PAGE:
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Be My Guest – and Can You Fix my Transmission While You’re Here? (Amanda’s Take)

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My in-laws are coming this week. They are coming to help run the house while I will be away on business travel. Awww…that is very nice you might say. While I am saying “OH MY GOD!” Not because it isn’t nice (it is very nice of them…but don’t give them too much credit – they are totally psyched about getting their time in with the grandkids). But the mere thought of having them in my house for a week without me here strikes panic into my heart. Why?!? You don’t really need to ask if you are a wife and your in-laws are coming for a week. But for the men reading this or for those of you who live next door to your in-laws and have already adjusted, let me explain the inner workings of my neurosis.

You see, if my in-laws come while I am away they are likely to see what my house REALLY looks like. They are likely to uncover the secrets hidden away behind the closed doors that even those in my “village” don’t get to see. Like the fact that I still have presents from my cub scout banquet in February hanging out in my office, or I have twenty pairs of summer shoes sitting on my spare bed waiting to be transitioned into my closet, or the fact that my pantry looks like it has been ransacked by the Pittsburg Steelers defensive line!

I spend a considerable amount of time crafting the image of a put-together business owner/mother/friend/sister/wife/coach/whatever-I-need-to-be-today. And all of that might be undone in one 7-day visit when they realize that I am really not put-together at all. That it is all an illusion. And when they find out that it is an illusion, they will most certainly JUDGE ME! And that, of course, would be the worst part of it all.

Then I realized that perhaps there was another way to look at this. I mean I don’t keep a pin-perfect house for a reason. Because it is a choice that I make (because trust me, my mother certainly taught me how to be neat and tidy). It is a very proactive choice that I make to focus on other things in my life instead of spending time making sure every nook & cranny is squeaky clean. To coach my daughter’s soccer team instead of cleaning out the guest room closet. Or to write a book rather than make sure everything in my office is in its place.

So what if my mother-in-law comes and finds that there are some shirts that need buttons sewn on. You know what she’ll probably do? She’ll sew them on! And so what if my father-in-law notices the banister than has been loose for the last 6 months. If he is bothered by it he’ll probably repair it (thank God – because it has been driving me nuts for the last 6 months).

And I have a very conscious choice on how I can react to any acts of kindness that they may commit while they are here. I can either take it as a judgment – a feeling that they think I am not doing a good enough job for their son and/or grandchildren. Or I can embrace their giving ways and be glad that someone is doing the things that I can’t get to.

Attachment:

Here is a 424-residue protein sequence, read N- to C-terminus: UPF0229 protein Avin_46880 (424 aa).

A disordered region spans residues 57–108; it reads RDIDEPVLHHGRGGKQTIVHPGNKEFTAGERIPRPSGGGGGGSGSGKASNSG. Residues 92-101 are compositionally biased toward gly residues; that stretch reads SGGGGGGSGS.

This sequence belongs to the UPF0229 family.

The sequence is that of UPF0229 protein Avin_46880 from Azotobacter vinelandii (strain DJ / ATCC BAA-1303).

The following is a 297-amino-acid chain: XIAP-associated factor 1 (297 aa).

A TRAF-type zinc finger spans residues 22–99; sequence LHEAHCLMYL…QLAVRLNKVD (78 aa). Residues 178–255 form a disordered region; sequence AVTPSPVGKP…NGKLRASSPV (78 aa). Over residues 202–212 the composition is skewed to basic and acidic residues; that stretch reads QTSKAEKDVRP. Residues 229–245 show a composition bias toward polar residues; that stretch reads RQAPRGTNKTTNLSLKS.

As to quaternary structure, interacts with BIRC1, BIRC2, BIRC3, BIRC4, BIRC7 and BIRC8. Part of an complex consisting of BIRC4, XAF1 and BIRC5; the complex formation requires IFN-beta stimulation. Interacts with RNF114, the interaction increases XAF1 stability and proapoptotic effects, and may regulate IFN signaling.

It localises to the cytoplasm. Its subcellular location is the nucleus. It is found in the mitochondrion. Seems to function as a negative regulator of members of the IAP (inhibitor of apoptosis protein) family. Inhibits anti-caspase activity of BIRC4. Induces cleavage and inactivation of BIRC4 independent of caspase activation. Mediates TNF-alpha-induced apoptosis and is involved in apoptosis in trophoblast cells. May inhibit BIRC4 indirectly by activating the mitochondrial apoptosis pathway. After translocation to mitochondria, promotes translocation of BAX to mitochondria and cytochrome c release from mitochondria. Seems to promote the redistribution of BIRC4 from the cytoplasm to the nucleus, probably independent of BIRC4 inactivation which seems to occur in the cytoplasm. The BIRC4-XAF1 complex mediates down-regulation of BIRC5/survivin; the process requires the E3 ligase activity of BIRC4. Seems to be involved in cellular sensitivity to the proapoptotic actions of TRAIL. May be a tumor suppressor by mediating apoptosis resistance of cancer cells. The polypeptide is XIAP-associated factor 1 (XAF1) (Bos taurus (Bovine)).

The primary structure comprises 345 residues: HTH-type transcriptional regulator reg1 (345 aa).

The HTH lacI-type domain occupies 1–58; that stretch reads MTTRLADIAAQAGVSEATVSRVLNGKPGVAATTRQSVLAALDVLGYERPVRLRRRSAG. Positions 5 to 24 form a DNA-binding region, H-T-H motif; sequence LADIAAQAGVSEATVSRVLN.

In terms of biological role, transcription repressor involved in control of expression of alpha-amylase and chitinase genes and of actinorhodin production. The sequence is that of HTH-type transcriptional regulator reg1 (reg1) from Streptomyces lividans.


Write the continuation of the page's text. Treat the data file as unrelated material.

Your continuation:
My decision is already made. I have plenty of room in my life for anyone who wants to help out. Please – feel free (I can even send you a sign-up genius request if you’d like). Step right up and clean off a counter, stuff a dishwasher, or take a kid to practice. I won’t mind. I won’t feel judged. I might even reward you with a tasty margarita when you’re done. I can use all the help I can get because I am spending a lot of my time carefully crafting the image of a put-together business owner/mother/friend/sister/wife/coach/whatever-I-need-to-be-today.

And that makes me really tired.

Disclaimer: My in-laws are truly salt-of-the-earth people who are not at all judgmental. All of the neurosis portrayed in this blog can be 100% attributed to the author. Just ask Richard – he will tell you.

And here is an aside. I am going to try to finish my blogs with a little take-away. A little something that you might apply to your life. Pretty much the moral of the story (so you don’t have to work that hard to figure it out.) If you like it great, if you don’t, well as I was told as a child, “If you don’t have something nice to say, then no one really wanted to listen to you anyway.” I am going to call them my “Scrap the Crap Tips”. It works today – who knows if it will work for every blog…guess we’ll all find out together.

Scrap the Crap Tip: Identify your own priorities, and then don’t feel bad about skipping the stuff that just doesn’t make your list. When others step in to fill in the gaps, don’t spend time worrying about WHY someone did something nice, just accept that they did it, and thank them for their kindness and for their help in your life.

Amanda

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Amanda Adams-Barney

Amanda is the co-author of The 48 Hour Relationship Retreat. In addition she is an independent conference planner who works for various corporate and nonprofit clients. When she is not spending time with her husband, Richard, she is involved with her two kids (think taxi driver with a flare).

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